bja

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So your just going to completely ignore the main point which was the tanks is also full of rust and the water is harder which is bad for brewing in most cases...
Are you saying that every water tank is rusty inside? The tank won't start to rust until the anode is gone. That's why it needs to be replaced periodically.

And why would the water be harder?
 
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Owly055

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So your just going to completely ignore the main point which was the tanks is also full of rust and the water is harder which is bad for brewing in most cases... You would do a better job of making your points if you were so confrontational and obvious at ignoring the points trying to be made.

Your on a roll in all your threads today... looks like someone pissed in your wheaties or are you always this way online?

Bottom line is its not a good idea to use water from your hot water tank for brewing... you can pour a glass and compare if you like but as others have already said it tastes nasty and nasty water is not the ideal foundation for good tasting beer.
Frankly I have yet to see an argument that really was sound that would discourage me from using water from my water heater. It is by the way absurd to suggest that water from the water heater is harder ( higher mineral content ) than water from the cold tap. The very fact that minerals drop out forming deposits discredits that assertion. As far as water from the hot tap tasting nasty...... I call BS on that....... I suggest that you boil and cool water from your cold tap, and place a glass of that next to a glass from your hot tap. There is no difference....... Who drinks hot water? Hot water has lost it's aeration, and it has a reduced mineral content as compared to water from the cold tap. "it tastes nasty"..... is a totally subjective comment not based on any real useful comparison.

H.W.
 
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Owly055

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I think the idea of using an old water heater to generate hot liquor fits perfectly with a lot of the other ideas the OP has espoused...
Did I espouse using an "old hot water heater"?
 
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Owly055

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Yeah, I'm pretty sure you did.

Repeatedly...

Cheers!
Show me the quote........ I was advocating using a water heater in lieu of an HLT..... Nowhere did I advocate using an "old" hot water heater..... You read that in.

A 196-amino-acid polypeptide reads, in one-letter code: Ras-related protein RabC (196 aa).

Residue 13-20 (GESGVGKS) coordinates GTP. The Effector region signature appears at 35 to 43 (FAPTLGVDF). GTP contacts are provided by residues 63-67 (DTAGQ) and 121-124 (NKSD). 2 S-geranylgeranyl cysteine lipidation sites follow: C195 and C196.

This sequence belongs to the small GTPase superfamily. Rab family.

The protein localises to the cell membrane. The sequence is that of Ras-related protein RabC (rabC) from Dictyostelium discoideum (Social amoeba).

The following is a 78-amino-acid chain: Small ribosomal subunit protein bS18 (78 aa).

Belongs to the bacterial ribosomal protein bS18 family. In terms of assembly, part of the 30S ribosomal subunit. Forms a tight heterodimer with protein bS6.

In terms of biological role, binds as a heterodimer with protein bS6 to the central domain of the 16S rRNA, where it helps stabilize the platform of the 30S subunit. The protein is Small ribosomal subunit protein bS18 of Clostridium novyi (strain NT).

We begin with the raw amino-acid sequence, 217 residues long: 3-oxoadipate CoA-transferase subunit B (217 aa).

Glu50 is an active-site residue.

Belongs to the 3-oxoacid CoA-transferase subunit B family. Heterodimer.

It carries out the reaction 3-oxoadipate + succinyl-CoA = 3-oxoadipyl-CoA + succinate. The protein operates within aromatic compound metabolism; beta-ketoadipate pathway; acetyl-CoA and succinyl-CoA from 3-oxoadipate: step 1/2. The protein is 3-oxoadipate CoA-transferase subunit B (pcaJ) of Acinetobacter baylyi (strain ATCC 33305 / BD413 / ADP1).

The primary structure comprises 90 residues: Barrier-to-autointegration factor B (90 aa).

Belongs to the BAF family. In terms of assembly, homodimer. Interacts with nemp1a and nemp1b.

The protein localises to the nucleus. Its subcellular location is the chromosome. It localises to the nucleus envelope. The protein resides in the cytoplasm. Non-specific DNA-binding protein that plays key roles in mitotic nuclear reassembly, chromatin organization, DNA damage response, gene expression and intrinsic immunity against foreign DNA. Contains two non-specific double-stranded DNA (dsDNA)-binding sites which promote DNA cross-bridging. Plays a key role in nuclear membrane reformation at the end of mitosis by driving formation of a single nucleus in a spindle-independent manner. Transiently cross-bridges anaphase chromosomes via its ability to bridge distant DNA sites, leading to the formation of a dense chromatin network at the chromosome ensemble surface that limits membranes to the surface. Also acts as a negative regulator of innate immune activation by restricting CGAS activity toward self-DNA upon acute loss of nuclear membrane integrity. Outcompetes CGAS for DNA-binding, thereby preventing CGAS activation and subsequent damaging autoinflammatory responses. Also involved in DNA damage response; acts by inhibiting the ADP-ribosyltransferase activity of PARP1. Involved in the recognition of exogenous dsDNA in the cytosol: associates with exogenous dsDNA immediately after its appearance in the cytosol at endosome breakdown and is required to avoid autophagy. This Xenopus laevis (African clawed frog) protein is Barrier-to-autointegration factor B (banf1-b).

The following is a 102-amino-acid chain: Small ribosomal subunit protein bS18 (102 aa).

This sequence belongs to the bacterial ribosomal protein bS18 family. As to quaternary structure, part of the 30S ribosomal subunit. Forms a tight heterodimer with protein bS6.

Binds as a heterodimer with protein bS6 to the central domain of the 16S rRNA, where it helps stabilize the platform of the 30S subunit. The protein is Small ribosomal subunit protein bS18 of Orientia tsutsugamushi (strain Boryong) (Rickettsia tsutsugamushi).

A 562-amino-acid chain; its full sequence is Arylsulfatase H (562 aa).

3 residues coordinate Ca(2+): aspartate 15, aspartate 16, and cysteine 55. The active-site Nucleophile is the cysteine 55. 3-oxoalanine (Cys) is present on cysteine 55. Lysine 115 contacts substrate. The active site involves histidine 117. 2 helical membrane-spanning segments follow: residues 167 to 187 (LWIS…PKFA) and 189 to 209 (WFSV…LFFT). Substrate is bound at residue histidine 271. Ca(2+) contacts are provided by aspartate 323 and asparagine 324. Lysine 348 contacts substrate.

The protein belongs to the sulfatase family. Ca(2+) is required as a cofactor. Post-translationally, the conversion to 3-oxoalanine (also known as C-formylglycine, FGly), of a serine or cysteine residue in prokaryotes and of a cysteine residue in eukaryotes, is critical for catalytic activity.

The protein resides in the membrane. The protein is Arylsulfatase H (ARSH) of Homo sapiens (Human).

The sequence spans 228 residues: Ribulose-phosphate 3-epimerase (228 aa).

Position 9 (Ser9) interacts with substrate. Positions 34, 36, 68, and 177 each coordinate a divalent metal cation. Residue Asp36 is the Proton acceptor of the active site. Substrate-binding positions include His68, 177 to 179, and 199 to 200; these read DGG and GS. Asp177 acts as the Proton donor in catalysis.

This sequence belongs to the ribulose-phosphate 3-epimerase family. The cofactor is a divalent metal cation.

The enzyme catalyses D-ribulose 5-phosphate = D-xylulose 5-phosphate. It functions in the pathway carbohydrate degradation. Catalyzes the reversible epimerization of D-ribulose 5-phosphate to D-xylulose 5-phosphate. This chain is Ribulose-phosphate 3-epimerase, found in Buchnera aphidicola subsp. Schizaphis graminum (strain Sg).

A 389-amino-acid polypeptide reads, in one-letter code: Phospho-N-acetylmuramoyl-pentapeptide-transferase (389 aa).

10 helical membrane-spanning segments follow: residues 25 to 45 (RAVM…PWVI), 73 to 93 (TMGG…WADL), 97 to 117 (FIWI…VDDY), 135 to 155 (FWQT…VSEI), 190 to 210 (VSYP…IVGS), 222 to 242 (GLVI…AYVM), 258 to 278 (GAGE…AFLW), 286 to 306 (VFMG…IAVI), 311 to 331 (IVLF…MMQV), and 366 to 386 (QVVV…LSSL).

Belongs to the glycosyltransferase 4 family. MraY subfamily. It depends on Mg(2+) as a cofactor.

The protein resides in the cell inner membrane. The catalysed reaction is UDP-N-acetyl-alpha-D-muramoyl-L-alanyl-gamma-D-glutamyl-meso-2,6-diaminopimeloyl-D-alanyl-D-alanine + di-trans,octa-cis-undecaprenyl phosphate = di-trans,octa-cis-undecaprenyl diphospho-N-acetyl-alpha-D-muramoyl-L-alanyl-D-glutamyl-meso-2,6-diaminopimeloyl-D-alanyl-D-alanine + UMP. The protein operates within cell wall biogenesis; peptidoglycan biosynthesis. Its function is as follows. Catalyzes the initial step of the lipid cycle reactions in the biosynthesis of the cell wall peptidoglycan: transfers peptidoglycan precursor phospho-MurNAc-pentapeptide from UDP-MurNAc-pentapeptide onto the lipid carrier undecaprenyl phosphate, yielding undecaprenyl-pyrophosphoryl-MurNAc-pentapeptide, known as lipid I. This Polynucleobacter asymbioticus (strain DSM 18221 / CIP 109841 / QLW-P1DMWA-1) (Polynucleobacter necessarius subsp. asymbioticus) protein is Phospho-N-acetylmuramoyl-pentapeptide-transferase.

H.W.
 

augiedoggy

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It should be mentioned that many tried to use anodes to stop the rusting at the water heating element base in the electric brew setups and found they are not very effective. (There are a few threads on it here).. Chances are you will have rust in your hot water supply withing a couple years regardless of anode condition. Obviously there are factors that effect this such as the ph and hardness of your water (I'm no expert on this but have been told this stuff has a large effect on rust forming quicker.)
 

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Unless you have very clean clear water, probly not great idea. Could it work for you? Sure. But really not a great idea if you're on a well or otherwise have hard water or high TDS. I'd propose-

Get a small tankless heater, a used commercial model is best. They regularly will go to 160-170.

Find an old commercial coffee machine instead- all stainless inside

If you insist on using an old residential water heater, flush it like crazy with descaler or acid solution, rinse like hell, and put a filter inline to keep it clean inside and sediment free. (I assume it's dedicated fro brewing only).


Good luck.
 

augiedoggy

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As far as water from the hot tap tasting nasty...... I call BS on that....... I suggest that you boil and cool water from your cold tap, and place a glass of that next to a glass from your hot tap. There is no difference....... Who drinks hot water? Hot water has lost it's aeration, and it has a reduced mineral content as compared to water from the cold tap. "it tastes nasty"..... is a totally subjective comment not based on any real useful comparison.

H.W.
In Case you missed it on the first page of this thread....

I had done a simple test a year ago. Filled a glass with hot water from the tap and another glass from the cold water tap. Let them sit overnight to come to the same temperature and for the oxygen to come out of the cold water sample.
The hot water sample smelled bad and tasted worse. The cold water sample was fine.
I swapped out my hot water tank for a tankless years ago So I cant do this experiment even if I wanted to...
 

augiedoggy

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Show me the quote........ I was advocating using a water heater in lieu of an HLT..... Nowhere did I advocate using an "old" hot water heater..... You read that in.


H.W.
Your going to buy a hot water heater just for brewing? How will that be faster and more efficient? they are pretty slow to warm up. Are you going to keep it running with hot water all the time just for you brew sessions? You must brew quite a bit for that to even make sense..
Many have just automated their HLT with electric elements and a pid with a timer to warm it up head of time.... That seems much simpler to me.
I flip mine on prior to brewing and in about 30 minutes its ready to mash... Of course I no longer use tap water for any of my beers but stouts and porters without treating it with my RO setup first. Huge improvement especially in my lighter beers.